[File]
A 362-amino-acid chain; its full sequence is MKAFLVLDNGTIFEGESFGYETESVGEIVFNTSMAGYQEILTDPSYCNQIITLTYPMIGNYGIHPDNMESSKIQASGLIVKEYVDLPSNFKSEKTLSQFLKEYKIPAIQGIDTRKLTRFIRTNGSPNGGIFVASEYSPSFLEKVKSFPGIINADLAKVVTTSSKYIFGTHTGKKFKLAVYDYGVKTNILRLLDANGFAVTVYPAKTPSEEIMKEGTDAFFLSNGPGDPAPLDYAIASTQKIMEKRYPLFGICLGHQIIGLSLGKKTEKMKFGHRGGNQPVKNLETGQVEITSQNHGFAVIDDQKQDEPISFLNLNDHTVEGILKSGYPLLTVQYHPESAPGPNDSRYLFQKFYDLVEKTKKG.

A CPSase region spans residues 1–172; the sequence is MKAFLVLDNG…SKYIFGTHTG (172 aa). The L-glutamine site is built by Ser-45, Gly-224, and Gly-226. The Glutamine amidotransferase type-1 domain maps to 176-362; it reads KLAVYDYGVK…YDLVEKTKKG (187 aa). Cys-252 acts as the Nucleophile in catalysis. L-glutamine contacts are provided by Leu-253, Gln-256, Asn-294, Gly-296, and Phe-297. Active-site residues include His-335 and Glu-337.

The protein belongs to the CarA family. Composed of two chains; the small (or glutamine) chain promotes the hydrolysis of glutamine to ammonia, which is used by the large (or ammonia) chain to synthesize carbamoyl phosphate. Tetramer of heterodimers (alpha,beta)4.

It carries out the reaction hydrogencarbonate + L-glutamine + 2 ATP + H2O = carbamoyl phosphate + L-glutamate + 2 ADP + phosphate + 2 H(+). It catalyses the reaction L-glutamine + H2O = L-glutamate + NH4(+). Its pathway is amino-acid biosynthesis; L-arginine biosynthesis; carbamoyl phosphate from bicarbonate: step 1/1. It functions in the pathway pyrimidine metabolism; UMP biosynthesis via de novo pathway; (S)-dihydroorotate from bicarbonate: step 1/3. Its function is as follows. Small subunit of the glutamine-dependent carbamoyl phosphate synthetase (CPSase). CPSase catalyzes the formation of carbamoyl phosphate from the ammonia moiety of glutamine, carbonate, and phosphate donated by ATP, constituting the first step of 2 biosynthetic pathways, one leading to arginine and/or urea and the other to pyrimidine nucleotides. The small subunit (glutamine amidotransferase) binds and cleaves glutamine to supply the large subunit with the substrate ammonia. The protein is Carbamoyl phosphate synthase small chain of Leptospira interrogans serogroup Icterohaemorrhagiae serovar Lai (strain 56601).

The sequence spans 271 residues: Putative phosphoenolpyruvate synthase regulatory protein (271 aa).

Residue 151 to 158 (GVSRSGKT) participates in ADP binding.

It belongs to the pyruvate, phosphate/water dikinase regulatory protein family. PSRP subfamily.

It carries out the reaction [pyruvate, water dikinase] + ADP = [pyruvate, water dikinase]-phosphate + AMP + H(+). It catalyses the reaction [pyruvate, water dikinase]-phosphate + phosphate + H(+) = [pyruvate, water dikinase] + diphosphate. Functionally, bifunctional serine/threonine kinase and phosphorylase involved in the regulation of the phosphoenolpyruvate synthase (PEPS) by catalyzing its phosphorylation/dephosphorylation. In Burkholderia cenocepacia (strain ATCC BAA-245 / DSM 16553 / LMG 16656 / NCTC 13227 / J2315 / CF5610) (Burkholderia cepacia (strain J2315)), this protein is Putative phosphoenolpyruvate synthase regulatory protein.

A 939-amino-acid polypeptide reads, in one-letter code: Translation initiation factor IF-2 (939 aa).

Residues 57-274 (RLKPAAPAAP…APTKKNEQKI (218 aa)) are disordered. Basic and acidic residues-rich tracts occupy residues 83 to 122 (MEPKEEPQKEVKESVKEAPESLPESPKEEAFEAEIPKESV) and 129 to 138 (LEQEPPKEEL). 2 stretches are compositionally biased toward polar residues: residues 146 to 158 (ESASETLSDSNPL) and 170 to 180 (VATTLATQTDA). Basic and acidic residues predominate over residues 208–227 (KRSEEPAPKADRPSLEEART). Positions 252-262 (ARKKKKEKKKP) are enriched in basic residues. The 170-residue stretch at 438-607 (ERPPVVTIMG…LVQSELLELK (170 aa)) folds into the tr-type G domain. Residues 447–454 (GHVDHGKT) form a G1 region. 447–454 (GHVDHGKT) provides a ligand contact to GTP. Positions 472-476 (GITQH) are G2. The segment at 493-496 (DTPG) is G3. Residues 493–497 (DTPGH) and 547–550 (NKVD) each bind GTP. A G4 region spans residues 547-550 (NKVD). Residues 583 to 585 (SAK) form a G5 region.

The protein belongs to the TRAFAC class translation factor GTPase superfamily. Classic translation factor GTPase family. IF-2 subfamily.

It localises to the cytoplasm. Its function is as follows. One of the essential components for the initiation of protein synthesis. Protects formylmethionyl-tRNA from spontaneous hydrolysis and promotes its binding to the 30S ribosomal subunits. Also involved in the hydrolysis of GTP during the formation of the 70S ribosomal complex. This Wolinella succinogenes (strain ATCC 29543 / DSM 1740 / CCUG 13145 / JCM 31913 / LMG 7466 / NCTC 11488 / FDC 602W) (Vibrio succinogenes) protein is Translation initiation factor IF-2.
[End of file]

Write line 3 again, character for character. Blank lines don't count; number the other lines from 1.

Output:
The protein belongs to the CarA family. Composed of two chains; the small (or glutamine) chain promotes the hydrolysis of glutamine to ammonia, which is used by the large (or ammonia) chain to synthesize carbamoyl phosphate. Tetramer of heterodimers (alpha,beta)4.